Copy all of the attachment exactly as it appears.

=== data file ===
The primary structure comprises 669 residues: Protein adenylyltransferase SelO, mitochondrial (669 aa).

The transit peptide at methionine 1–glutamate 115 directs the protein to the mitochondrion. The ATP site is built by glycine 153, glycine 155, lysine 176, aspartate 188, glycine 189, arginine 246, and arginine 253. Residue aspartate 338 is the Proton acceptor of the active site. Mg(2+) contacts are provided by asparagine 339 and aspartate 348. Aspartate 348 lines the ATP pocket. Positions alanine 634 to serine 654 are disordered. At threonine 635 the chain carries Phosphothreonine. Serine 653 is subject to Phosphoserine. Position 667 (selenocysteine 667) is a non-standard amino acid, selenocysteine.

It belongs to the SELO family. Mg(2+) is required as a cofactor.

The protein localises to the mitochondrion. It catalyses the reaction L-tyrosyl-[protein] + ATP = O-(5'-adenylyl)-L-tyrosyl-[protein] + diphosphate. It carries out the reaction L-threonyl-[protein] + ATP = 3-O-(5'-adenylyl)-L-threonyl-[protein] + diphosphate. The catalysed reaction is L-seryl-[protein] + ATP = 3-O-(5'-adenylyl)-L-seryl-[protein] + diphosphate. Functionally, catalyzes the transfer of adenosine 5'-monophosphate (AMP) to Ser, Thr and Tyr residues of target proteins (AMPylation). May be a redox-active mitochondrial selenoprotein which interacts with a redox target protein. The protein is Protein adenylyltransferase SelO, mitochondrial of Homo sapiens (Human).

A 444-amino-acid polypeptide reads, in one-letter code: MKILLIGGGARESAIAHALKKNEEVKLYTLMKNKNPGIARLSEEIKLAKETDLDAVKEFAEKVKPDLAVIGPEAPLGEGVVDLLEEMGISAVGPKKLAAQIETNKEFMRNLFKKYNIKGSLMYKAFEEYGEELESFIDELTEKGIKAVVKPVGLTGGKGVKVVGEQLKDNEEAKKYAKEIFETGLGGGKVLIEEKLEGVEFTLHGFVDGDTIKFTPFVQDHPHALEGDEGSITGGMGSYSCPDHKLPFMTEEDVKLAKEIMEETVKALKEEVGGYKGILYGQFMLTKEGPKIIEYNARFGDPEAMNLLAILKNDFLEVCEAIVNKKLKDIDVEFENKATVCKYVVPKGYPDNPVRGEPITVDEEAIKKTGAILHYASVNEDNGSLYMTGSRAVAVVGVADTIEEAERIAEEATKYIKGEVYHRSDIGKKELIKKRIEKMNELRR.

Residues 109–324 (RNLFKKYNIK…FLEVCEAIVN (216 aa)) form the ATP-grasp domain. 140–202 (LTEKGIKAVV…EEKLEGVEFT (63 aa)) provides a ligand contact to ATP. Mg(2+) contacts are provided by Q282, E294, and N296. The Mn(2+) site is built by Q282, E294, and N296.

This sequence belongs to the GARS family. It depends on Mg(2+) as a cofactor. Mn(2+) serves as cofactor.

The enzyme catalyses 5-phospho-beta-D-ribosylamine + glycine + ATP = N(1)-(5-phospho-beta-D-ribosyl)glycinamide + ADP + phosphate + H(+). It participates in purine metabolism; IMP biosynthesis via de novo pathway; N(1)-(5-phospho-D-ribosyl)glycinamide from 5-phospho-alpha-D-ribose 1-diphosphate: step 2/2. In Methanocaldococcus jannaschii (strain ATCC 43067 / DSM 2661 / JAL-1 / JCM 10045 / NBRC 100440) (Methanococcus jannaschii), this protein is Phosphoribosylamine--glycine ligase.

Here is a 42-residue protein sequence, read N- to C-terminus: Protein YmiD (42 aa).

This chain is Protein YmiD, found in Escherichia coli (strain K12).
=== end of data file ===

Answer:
The primary structure comprises 669 residues: Protein adenylyltransferase SelO, mitochondrial (669 aa).

The transit peptide at methionine 1–glutamate 115 directs the protein to the mitochondrion. The ATP site is built by glycine 153, glycine 155, lysine 176, aspartate 188, glycine 189, arginine 246, and arginine 253. Residue aspartate 338 is the Proton acceptor of the active site. Mg(2+) contacts are provided by asparagine 339 and aspartate 348. Aspartate 348 lines the ATP pocket. Positions alanine 634 to serine 654 are disordered. At threonine 635 the chain carries Phosphothreonine. Serine 653 is subject to Phosphoserine. Position 667 (selenocysteine 667) is a non-standard amino acid, selenocysteine.

It belongs to the SELO family. Mg(2+) is required as a cofactor.

The protein localises to the mitochondrion. It catalyses the reaction L-tyrosyl-[protein] + ATP = O-(5'-adenylyl)-L-tyrosyl-[protein] + diphosphate. It carries out the reaction L-threonyl-[protein] + ATP = 3-O-(5'-adenylyl)-L-threonyl-[protein] + diphosphate. The catalysed reaction is L-seryl-[protein] + ATP = 3-O-(5'-adenylyl)-L-seryl-[protein] + diphosphate. Functionally, catalyzes the transfer of adenosine 5'-monophosphate (AMP) to Ser, Thr and Tyr residues of target proteins (AMPylation). May be a redox-active mitochondrial selenoprotein which interacts with a redox target protein. The protein is Protein adenylyltransferase SelO, mitochondrial of Homo sapiens (Human).

A 444-amino-acid polypeptide reads, in one-letter code: MKILLIGGGARESAIAHALKKNEEVKLYTLMKNKNPGIARLSEEIKLAKETDLDAVKEFAEKVKPDLAVIGPEAPLGEGVVDLLEEMGISAVGPKKLAAQIETNKEFMRNLFKKYNIKGSLMYKAFEEYGEELESFIDELTEKGIKAVVKPVGLTGGKGVKVVGEQLKDNEEAKKYAKEIFETGLGGGKVLIEEKLEGVEFTLHGFVDGDTIKFTPFVQDHPHALEGDEGSITGGMGSYSCPDHKLPFMTEEDVKLAKEIMEETVKALKEEVGGYKGILYGQFMLTKEGPKIIEYNARFGDPEAMNLLAILKNDFLEVCEAIVNKKLKDIDVEFENKATVCKYVVPKGYPDNPVRGEPITVDEEAIKKTGAILHYASVNEDNGSLYMTGSRAVAVVGVADTIEEAERIAEEATKYIKGEVYHRSDIGKKELIKKRIEKMNELRR.

Residues 109–324 (RNLFKKYNIK…FLEVCEAIVN (216 aa)) form the ATP-grasp domain. 140–202 (LTEKGIKAVV…EEKLEGVEFT (63 aa)) provides a ligand contact to ATP. Mg(2+) contacts are provided by Q282, E294, and N296. The Mn(2+) site is built by Q282, E294, and N296.

This sequence belongs to the GARS family. It depends on Mg(2+) as a cofactor. Mn(2+) serves as cofactor.

The enzyme catalyses 5-phospho-beta-D-ribosylamine + glycine + ATP = N(1)-(5-phospho-beta-D-ribosyl)glycinamide + ADP + phosphate + H(+). It participates in purine metabolism; IMP biosynthesis via de novo pathway; N(1)-(5-phospho-D-ribosyl)glycinamide from 5-phospho-alpha-D-ribose 1-diphosphate: step 2/2. In Methanocaldococcus jannaschii (strain ATCC 43067 / DSM 2661 / JAL-1 / JCM 10045 / NBRC 100440) (Methanococcus jannaschii), this protein is Phosphoribosylamine--glycine ligase.

Here is a 42-residue protein sequence, read N- to C-terminus: Protein YmiD (42 aa).

This chain is Protein YmiD, found in Escherichia coli (strain K12).